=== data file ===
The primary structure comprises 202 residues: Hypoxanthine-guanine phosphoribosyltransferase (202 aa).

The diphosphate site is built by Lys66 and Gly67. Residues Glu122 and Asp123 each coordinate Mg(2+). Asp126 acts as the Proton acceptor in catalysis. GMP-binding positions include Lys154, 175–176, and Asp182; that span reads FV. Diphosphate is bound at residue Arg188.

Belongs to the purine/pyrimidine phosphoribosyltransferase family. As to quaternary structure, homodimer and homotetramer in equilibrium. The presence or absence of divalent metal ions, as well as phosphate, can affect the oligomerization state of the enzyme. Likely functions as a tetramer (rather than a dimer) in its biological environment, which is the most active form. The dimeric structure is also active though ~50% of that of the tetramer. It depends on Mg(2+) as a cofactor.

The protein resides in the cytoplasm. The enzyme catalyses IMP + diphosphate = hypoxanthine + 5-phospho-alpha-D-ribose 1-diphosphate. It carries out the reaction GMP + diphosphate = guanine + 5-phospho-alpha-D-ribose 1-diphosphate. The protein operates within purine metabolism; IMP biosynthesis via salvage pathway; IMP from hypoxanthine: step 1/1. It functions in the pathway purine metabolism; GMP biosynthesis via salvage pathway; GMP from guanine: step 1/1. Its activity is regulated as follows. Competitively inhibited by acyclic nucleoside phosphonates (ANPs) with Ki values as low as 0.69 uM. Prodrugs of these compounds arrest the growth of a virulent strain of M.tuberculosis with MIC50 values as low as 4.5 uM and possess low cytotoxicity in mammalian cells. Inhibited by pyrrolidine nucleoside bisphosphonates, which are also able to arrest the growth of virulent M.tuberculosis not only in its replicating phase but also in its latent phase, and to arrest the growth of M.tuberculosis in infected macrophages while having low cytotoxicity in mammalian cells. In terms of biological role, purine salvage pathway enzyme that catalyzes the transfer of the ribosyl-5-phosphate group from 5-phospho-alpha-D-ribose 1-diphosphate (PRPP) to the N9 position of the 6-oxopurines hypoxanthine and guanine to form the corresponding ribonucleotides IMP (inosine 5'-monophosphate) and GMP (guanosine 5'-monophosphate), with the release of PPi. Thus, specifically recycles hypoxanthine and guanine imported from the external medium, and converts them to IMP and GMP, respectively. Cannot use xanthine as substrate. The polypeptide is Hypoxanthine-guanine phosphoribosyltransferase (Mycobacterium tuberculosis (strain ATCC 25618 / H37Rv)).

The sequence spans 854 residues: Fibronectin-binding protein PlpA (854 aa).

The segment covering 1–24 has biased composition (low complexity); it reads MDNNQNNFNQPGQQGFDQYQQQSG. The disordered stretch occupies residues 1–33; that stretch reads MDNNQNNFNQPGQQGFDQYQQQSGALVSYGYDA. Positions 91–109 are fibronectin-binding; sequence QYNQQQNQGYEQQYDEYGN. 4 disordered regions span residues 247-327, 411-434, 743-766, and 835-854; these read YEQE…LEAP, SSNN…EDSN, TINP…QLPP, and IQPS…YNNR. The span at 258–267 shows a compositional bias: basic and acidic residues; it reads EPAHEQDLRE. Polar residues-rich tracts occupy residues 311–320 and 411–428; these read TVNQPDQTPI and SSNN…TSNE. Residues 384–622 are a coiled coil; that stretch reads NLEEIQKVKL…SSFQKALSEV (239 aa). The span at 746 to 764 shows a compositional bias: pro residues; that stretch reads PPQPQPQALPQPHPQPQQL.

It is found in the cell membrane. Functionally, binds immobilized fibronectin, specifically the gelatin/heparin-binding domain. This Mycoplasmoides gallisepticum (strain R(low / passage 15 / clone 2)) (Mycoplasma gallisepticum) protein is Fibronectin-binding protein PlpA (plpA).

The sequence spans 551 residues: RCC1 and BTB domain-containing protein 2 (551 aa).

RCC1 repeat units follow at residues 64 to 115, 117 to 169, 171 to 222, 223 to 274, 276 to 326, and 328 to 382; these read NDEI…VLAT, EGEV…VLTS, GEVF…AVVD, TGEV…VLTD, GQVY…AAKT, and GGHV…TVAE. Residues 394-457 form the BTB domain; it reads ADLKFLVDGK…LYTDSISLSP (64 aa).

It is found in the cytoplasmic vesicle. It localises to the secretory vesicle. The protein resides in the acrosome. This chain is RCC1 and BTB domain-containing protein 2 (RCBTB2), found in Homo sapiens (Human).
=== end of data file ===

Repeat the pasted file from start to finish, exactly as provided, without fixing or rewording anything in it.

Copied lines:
The primary structure comprises 202 residues: Hypoxanthine-guanine phosphoribosyltransferase (202 aa).

The diphosphate site is built by Lys66 and Gly67. Residues Glu122 and Asp123 each coordinate Mg(2+). Asp126 acts as the Proton acceptor in catalysis. GMP-binding positions include Lys154, 175–176, and Asp182; that span reads FV. Diphosphate is bound at residue Arg188.

Belongs to the purine/pyrimidine phosphoribosyltransferase family. As to quaternary structure, homodimer and homotetramer in equilibrium. The presence or absence of divalent metal ions, as well as phosphate, can affect the oligomerization state of the enzyme. Likely functions as a tetramer (rather than a dimer) in its biological environment, which is the most active form. The dimeric structure is also active though ~50% of that of the tetramer. It depends on Mg(2+) as a cofactor.

The protein resides in the cytoplasm. The enzyme catalyses IMP + diphosphate = hypoxanthine + 5-phospho-alpha-D-ribose 1-diphosphate. It carries out the reaction GMP + diphosphate = guanine + 5-phospho-alpha-D-ribose 1-diphosphate. The protein operates within purine metabolism; IMP biosynthesis via salvage pathway; IMP from hypoxanthine: step 1/1. It functions in the pathway purine metabolism; GMP biosynthesis via salvage pathway; GMP from guanine: step 1/1. Its activity is regulated as follows. Competitively inhibited by acyclic nucleoside phosphonates (ANPs) with Ki values as low as 0.69 uM. Prodrugs of these compounds arrest the growth of a virulent strain of M.tuberculosis with MIC50 values as low as 4.5 uM and possess low cytotoxicity in mammalian cells. Inhibited by pyrrolidine nucleoside bisphosphonates, which are also able to arrest the growth of virulent M.tuberculosis not only in its replicating phase but also in its latent phase, and to arrest the growth of M.tuberculosis in infected macrophages while having low cytotoxicity in mammalian cells. In terms of biological role, purine salvage pathway enzyme that catalyzes the transfer of the ribosyl-5-phosphate group from 5-phospho-alpha-D-ribose 1-diphosphate (PRPP) to the N9 position of the 6-oxopurines hypoxanthine and guanine to form the corresponding ribonucleotides IMP (inosine 5'-monophosphate) and GMP (guanosine 5'-monophosphate), with the release of PPi. Thus, specifically recycles hypoxanthine and guanine imported from the external medium, and converts them to IMP and GMP, respectively. Cannot use xanthine as substrate. The polypeptide is Hypoxanthine-guanine phosphoribosyltransferase (Mycobacterium tuberculosis (strain ATCC 25618 / H37Rv)).

The sequence spans 854 residues: Fibronectin-binding protein PlpA (854 aa).

The segment covering 1–24 has biased composition (low complexity); it reads MDNNQNNFNQPGQQGFDQYQQQSG. The disordered stretch occupies residues 1–33; that stretch reads MDNNQNNFNQPGQQGFDQYQQQSGALVSYGYDA. Positions 91–109 are fibronectin-binding; sequence QYNQQQNQGYEQQYDEYGN. 4 disordered regions span residues 247-327, 411-434, 743-766, and 835-854; these read YEQE…LEAP, SSNN…EDSN, TINP…QLPP, and IQPS…YNNR. The span at 258–267 shows a compositional bias: basic and acidic residues; it reads EPAHEQDLRE. Polar residues-rich tracts occupy residues 311–320 and 411–428; these read TVNQPDQTPI and SSNN…TSNE. Residues 384–622 are a coiled coil; that stretch reads NLEEIQKVKL…SSFQKALSEV (239 aa). The span at 746 to 764 shows a compositional bias: pro residues; that stretch reads PPQPQPQALPQPHPQPQQL.

It is found in the cell membrane. Functionally, binds immobilized fibronectin, specifically the gelatin/heparin-binding domain. This Mycoplasmoides gallisepticum (strain R(low / passage 15 / clone 2)) (Mycoplasma gallisepticum) protein is Fibronectin-binding protein PlpA (plpA).

The sequence spans 551 residues: RCC1 and BTB domain-containing protein 2 (551 aa).

RCC1 repeat units follow at residues 64 to 115, 117 to 169, 171 to 222, 223 to 274, 276 to 326, and 328 to 382; these read NDEI…VLAT, EGEV…VLTS, GEVF…AVVD, TGEV…VLTD, GQVY…AAKT, and GGHV…TVAE. Residues 394-457 form the BTB domain; it reads ADLKFLVDGK…LYTDSISLSP (64 aa).

It is found in the cytoplasmic vesicle. It localises to the secretory vesicle. The protein resides in the acrosome. This chain is RCC1 and BTB domain-containing protein 2 (RCBTB2), found in Homo sapiens (Human).